“I invented matinées bitches, look it up!”
You wouldn’t have put money on Richmond’s Orange Tree Theatre becoming the destination for some of London’s more radical theatre leanings but with Branden Jacobs-Jenkins’ An Octoroon, it has done it once again. Less of a surprise is that it is director Ned Bennett at the helm again, reuniting with Pomona collaborators Georgia Lowe (design) and Elliot Griggs (lighting) to provide a headfuck of a production out of a headfuck of a play.
I could talk about the plot, about how Jacobs-Jenkins has adapted Dion Boucicault’s 1859 racially dubious play The Octoroon, but that wouldn’t do this any justice really. For this is a piece of theatre less concerned with narrative drive, with characters that move from point A to point B, but more of a thought experiment, challenging audiences to consider our attitudes toward race, both in how it is portrayed on contemporary stages and how we deal with the legacy of a wealth of drama approaching the issue in a completely different day and age.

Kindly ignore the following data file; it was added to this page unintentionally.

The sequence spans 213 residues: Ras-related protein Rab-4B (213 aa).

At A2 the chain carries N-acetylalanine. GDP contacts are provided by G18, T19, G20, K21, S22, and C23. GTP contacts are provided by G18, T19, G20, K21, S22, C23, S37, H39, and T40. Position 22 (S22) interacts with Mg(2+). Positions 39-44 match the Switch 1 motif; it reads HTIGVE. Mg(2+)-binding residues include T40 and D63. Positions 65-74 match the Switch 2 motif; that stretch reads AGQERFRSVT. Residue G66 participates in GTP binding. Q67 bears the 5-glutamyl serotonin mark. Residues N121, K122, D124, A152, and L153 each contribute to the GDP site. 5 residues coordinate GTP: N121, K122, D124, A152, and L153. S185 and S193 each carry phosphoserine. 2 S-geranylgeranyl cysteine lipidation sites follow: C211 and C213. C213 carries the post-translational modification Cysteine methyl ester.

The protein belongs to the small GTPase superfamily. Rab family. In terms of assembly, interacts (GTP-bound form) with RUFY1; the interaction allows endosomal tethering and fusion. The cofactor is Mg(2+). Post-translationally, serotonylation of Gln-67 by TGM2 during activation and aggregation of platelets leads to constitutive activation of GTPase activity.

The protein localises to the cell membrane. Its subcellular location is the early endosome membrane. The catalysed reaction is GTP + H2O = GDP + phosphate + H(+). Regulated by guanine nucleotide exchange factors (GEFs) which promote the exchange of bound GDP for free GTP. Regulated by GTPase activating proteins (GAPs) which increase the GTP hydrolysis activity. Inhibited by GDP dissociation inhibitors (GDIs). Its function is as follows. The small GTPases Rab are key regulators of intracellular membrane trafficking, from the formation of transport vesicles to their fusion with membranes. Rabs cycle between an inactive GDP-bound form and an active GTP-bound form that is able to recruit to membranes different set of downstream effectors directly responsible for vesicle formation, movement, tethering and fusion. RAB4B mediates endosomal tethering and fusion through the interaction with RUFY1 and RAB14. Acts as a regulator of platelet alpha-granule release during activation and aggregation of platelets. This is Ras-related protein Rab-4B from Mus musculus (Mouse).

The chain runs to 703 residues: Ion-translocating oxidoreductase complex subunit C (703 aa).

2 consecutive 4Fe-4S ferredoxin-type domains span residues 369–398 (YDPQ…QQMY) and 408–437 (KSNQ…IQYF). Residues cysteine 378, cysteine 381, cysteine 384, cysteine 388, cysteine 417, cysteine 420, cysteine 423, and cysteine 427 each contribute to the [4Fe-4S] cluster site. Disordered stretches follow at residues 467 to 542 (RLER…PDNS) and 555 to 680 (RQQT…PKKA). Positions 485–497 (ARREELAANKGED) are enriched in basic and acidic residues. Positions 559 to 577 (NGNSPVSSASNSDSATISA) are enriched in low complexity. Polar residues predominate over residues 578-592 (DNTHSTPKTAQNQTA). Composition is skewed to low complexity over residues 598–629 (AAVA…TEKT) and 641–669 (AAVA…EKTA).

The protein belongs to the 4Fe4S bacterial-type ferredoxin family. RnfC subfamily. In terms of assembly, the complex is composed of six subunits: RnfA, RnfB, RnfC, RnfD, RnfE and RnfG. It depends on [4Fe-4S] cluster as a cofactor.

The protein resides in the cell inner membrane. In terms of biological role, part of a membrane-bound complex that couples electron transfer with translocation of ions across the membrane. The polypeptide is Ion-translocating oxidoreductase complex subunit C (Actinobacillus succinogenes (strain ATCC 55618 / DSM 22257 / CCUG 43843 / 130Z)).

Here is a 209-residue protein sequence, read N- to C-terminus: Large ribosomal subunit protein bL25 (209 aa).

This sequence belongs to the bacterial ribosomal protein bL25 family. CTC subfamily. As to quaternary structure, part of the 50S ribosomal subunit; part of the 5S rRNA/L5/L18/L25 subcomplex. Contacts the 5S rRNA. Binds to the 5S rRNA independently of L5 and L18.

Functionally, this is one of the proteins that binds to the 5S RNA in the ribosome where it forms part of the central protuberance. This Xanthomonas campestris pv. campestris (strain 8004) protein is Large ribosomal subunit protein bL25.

That much is obvious from the start when we’re confronted with Ken Nwosu’s BJJ, the writer himself talking about the experience of being a playwright of colour, who can’t write anything without critics assessing it for a racial critique. As it turns out, he’s joined by Boucicault, with whom he spars verbally in a most engaging manner and when they are eventually met by the company of actors who are putting on this adaptation – BJJ dons whiteface, Boucicault paints his face red to play a Native American and Alistair Toovey’s blacks up.
This the scene is set to really challenge our preconceptions and Bennett and Jacobs-Jenkins do so effectively, calling into question what onstage identities can or should be assumed, and the baggage we bring to them as audiences. Take Vivian Oparah and Emmanuella Cole’s house servants, their dialogue is written in the contemporary African American vernacular, instantly flipping our expectations of how the slave experience is represented. And having Nwosu play both the hero and the antagonist of the story, fighting himself hilariously at one point, heightens the melodramatic contrast between ‘good’ and ‘evil’.